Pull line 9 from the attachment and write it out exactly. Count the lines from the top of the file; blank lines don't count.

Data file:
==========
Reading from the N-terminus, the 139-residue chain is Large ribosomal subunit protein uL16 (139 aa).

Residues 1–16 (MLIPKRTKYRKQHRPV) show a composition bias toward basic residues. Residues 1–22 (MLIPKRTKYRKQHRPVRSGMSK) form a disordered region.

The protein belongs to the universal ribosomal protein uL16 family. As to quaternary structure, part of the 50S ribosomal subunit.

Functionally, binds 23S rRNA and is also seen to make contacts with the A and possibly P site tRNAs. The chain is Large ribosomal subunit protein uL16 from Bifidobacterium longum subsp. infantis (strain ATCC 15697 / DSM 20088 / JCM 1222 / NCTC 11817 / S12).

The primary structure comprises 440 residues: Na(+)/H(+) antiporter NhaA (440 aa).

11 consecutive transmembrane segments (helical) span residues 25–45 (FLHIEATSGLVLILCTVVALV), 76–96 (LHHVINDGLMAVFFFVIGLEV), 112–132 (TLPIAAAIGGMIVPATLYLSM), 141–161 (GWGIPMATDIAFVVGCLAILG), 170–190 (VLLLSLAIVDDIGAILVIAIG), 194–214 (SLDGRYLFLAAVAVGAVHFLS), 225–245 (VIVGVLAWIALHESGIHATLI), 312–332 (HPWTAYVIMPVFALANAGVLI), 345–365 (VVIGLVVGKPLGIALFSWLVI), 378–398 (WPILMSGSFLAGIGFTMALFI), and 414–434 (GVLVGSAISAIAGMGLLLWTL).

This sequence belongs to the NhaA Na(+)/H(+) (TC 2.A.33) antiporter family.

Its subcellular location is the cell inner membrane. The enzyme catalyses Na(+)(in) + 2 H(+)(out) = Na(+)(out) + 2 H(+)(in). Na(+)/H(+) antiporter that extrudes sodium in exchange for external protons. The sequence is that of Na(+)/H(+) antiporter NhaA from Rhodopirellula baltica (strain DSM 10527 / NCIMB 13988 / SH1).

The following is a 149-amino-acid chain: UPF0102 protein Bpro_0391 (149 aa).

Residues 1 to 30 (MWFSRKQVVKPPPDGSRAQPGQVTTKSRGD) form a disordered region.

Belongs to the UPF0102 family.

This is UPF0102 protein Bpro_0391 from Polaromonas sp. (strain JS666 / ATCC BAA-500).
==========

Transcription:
The following is a 149-amino-acid chain: UPF0102 protein Bpro_0391 (149 aa).